Although previous studies gave the edge to Ativan, Dr. James Chamberlain, lead researcher for the new study, gave several reasons why Valium might be as good or better.
“Unexpectedly, Ativan is not superior to Valium for treating pediatric seizures. It’s been dogma in medicine that Ativan is better than Valium, but this study shows that they are just about equal,” said Chamberlain, division chief of emergency medicine and trauma services at Children’s National Medical Center in Washington, D.C.
Since Valium does not have to be refrigerated, it might be a better choice for paramedics who treat seizure patients before they arrive at a hospital, he said. “They can start Valium without having a refrigerator and feel comfortable that they are giving good medicine,” Chamberlain explained.
“Also, parents have a form of rectal Valium they can use rapidly at home,” he added.
Because both drugs have been around for decades they are not expensive, Chamberlain noted.
In their head-to-head comparison of the two drugs, the researchers randomly assigned 273 patients, ages ranging from 3 months to less than 18 years, who were seen in 11 pediatric emergency rooms for epileptic seizures, to receive either Valium or Ativan intravenously.
The investigators found that 72.1 percent of the patients who received Valium saw their seizure stop within 10 minutes of getting the drug and not recur within 30 minutes. This was also the case for 72.9 percent of those who received Ativan.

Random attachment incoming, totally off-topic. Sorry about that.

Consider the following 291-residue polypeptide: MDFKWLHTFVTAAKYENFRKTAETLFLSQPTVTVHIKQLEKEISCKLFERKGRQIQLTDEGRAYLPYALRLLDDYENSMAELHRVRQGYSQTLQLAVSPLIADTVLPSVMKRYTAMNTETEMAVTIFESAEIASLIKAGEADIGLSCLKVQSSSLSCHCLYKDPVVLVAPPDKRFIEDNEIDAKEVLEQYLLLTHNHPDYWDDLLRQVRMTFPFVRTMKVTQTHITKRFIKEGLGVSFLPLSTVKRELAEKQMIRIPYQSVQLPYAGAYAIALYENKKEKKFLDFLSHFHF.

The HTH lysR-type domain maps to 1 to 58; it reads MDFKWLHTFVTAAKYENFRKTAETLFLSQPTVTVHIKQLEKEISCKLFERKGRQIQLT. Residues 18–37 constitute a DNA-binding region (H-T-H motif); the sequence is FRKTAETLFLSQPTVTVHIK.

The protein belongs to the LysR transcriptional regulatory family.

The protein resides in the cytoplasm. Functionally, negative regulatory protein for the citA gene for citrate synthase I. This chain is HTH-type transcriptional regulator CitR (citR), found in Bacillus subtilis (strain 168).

In each group, 26 patients needed assistance breathing, which was the researchers’ measure of safety.
The researchers reported that the only significant difference between the drugs was that patients who received Ativan were more likely to be sedated and to stay sedated longer (67 percent) than those given Valium (50 percent).
The U.S. Food and Drug Administration has approved Valium, but not Ativan, for treating these seizures in children, the study authors noted.
Dr. Steven Pacia, director of the Epilepsy Center and the division of neurology at Lenox Hill Hospital in New York City, said, “This confirms what a lot of physicians have known — that the drugs are pretty similar and effective.”
Pacia added that these seizures are an emergency, so when using either drug, whether in the hospital or in the field, it is essential that treatment start as soon as possible. “The importance is giving it early and quickly and enough,” he said.
The report was published in the April 23 issue of the Journal of the American Medical Association.
Dr. Michael Duchowny, a pediatric neurologist and director of the Epilepsy Center at Miami Children’s Hospital, said, “This paper is important because Valium is much more widely available, so that it is equal to Ativan is important.”
Duchowny added, “These drugs are used in emergency situations, so if you can get either of them they are both effective, but you don’t have to feel that Valium is less effective.”
Another expert, Dr. Cynthia Harden, director of the North Shore-LIJ Comprehensive Epilepsy Care Center in Great Neck, N.Y., said she doesn’t think this study will change clinical practice.
Another drug, midazolam, also used to treat epileptic seizures in children, is becoming the drug of choice possibly replacing both Valium and Ativan, she said.
Midazolam has an advantage because it can be given as a liquid into the nose, making it ideal for paramedics and parents alike, Harden said.
“I think that midazolam is probably going to supersede everything, including rectal Valium,” she said.
Prolonged epileptic seizure, called “status epilepticus,” occurs about 10,000 times a year in children in the United States, according to study background information.
It is important to control these seizures to prevent permanent injury and life-threatening complications such as respiratory failure, the researchers pointed out.